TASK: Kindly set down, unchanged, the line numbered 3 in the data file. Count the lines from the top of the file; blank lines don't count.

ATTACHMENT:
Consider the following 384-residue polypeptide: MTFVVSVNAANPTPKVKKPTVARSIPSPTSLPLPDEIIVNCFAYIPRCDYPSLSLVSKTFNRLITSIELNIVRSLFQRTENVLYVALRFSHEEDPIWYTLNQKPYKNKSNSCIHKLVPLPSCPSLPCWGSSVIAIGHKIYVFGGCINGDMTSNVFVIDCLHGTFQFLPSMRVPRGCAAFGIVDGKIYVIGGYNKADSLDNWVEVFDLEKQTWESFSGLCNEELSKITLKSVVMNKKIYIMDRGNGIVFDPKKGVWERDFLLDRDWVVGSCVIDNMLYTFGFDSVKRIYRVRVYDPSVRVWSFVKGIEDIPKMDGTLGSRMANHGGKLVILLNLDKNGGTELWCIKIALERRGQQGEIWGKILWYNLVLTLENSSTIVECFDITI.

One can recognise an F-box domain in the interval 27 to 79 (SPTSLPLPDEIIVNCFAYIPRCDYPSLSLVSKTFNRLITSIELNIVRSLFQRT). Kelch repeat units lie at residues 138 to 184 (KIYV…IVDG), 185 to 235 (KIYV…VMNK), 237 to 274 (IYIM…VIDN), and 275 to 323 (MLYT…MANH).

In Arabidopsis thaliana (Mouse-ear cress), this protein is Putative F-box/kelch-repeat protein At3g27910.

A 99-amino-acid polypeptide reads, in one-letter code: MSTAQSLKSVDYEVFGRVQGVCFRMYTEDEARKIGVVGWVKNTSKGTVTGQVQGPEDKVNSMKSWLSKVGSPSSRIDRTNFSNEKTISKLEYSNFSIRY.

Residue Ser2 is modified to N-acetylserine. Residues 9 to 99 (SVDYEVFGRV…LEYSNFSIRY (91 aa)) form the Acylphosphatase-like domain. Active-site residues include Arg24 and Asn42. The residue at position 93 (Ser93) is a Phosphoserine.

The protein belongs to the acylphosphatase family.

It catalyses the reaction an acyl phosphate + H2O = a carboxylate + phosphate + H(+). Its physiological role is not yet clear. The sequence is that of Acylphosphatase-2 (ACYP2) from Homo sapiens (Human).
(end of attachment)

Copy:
In Arabidopsis thaliana (Mouse-ear cress), this protein is Putative F-box/kelch-repeat protein At3g27910.